Indeed accusations of being ‘misogynistic’ (which is the correct spelling) or ‘misogynist’, are a constant refrain among those who hurl offensive comments (including from a person who has now been jailed because of his pedophilia), if factual stories are published with the targets happening to be women, yet these are potentially libellous words and the description is also provably wrong.
In the past I have also been accused online (incorrectly) of being a “bastard” (many times), an “anti-devolutionist wanker”, “pure scum”, a “liar” (also many times) a “little git”, and (correctly) a “nosey git”, “irritating”, or a “nuisance”. But these remarks come amid many others. Too many, in fact, to mention.
I rarely sue (although I do sometimes) unless the online message is particularly outrageous, and contains a libel (which most of them do).
Some can be rebutted in court using an “honest comment” defence (formerly known as “fair comment”), however most cannot, which means that any libel case is likely to be successful.
Perpetrators of this abuse appear to be unaware of the legal ramifications of their statements, and say the most appalling things online (which, of course, have been PUBLISHED to a third party so the RULES APPLY!).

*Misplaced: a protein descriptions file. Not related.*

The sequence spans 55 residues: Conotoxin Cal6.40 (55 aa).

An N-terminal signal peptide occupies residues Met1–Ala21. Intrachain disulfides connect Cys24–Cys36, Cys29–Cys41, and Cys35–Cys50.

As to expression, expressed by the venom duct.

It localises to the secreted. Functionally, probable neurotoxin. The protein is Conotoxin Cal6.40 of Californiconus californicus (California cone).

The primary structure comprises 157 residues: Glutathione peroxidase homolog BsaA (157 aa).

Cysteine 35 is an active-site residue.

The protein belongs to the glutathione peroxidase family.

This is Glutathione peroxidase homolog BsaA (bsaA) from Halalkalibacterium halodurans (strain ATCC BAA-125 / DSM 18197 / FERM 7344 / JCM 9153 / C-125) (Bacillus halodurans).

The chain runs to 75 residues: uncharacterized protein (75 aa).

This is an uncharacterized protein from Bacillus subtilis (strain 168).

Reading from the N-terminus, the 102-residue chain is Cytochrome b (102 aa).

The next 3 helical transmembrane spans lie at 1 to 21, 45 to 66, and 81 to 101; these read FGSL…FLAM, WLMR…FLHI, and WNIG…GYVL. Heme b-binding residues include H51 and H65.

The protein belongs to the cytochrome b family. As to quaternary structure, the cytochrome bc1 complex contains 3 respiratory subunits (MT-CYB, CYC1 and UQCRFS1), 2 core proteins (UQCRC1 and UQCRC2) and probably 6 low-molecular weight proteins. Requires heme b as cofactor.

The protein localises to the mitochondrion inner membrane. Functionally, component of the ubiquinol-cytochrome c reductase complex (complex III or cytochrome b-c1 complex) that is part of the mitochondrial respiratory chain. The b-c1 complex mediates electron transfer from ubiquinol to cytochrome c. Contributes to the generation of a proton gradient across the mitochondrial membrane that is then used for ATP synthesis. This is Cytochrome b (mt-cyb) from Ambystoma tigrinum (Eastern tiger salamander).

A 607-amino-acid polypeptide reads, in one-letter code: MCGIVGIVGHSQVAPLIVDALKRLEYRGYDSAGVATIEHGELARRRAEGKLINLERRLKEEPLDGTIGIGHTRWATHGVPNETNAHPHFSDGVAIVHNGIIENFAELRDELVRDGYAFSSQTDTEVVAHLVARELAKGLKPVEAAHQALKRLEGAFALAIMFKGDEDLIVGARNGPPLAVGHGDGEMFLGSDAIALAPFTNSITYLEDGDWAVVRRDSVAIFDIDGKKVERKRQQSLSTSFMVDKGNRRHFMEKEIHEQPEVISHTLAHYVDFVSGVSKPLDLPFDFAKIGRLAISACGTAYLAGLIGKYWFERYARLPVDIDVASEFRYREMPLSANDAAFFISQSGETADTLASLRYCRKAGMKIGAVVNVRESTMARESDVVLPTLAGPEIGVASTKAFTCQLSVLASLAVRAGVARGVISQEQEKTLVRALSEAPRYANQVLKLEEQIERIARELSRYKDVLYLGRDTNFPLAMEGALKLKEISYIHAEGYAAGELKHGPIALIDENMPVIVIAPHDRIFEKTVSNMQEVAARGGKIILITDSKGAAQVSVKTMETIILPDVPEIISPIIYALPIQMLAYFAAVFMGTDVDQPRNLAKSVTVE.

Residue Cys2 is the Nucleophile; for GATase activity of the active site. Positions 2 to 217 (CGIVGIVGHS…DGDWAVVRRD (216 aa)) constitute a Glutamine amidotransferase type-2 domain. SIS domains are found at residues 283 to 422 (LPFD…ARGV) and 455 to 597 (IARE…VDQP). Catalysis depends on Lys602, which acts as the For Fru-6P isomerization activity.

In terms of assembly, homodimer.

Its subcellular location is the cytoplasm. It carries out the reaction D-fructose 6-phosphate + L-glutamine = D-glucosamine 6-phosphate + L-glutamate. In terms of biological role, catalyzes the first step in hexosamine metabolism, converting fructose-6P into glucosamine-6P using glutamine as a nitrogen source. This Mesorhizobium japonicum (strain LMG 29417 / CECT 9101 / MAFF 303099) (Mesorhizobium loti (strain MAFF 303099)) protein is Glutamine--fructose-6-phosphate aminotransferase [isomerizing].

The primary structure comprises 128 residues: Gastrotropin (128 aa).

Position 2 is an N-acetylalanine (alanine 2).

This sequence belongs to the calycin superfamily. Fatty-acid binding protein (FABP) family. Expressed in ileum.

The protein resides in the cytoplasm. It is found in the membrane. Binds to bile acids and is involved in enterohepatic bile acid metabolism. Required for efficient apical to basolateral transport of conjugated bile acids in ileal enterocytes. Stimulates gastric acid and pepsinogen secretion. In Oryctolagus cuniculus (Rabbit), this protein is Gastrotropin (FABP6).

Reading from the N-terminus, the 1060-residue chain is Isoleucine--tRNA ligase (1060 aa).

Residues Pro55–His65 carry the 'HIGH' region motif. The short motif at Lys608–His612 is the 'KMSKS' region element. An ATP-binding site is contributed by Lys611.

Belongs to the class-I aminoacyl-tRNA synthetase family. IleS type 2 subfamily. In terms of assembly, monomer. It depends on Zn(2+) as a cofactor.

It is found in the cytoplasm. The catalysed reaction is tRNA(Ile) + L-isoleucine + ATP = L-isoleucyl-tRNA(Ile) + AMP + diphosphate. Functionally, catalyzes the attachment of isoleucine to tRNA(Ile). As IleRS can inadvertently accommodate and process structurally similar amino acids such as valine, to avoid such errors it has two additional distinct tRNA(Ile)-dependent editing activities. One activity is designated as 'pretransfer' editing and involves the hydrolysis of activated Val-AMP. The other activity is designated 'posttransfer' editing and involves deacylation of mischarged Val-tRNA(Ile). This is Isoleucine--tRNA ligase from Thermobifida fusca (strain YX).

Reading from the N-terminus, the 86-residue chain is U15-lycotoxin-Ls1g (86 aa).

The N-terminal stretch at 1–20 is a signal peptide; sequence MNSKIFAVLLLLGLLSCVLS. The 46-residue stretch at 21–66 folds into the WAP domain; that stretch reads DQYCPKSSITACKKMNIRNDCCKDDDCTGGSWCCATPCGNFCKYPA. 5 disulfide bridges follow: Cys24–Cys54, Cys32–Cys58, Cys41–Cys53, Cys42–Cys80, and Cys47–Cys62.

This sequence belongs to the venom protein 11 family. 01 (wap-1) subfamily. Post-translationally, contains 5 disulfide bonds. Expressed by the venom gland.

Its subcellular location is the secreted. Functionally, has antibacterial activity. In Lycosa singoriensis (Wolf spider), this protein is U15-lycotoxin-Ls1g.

You have to develop a thick skin knowing you are going to to be the subject of these insults, but are still determined to pursue journalistic investigations.
It seems that high-profile politicians must develop one too, when their policies are unpopular…
The memories of Phil’s decades long award-winning career in journalism (when abuse was fairly rare at the beginning) as he was gripped by the incurable neurological condition, Hereditary Spastic Paraplegia (HSP), have been released in a major book ‘A GOOD STORY’. Order it now!
Publication of another book, however, was refused, because it was to have included names.
Tomorrow – as more household names come out in support of disgraced presenter, Huw Edwards, who was honoured by the Queen yet venerated by some Welsh nationalists, Phil looks at how the memory of controversial events fade with time, but that people need to be reminded of them.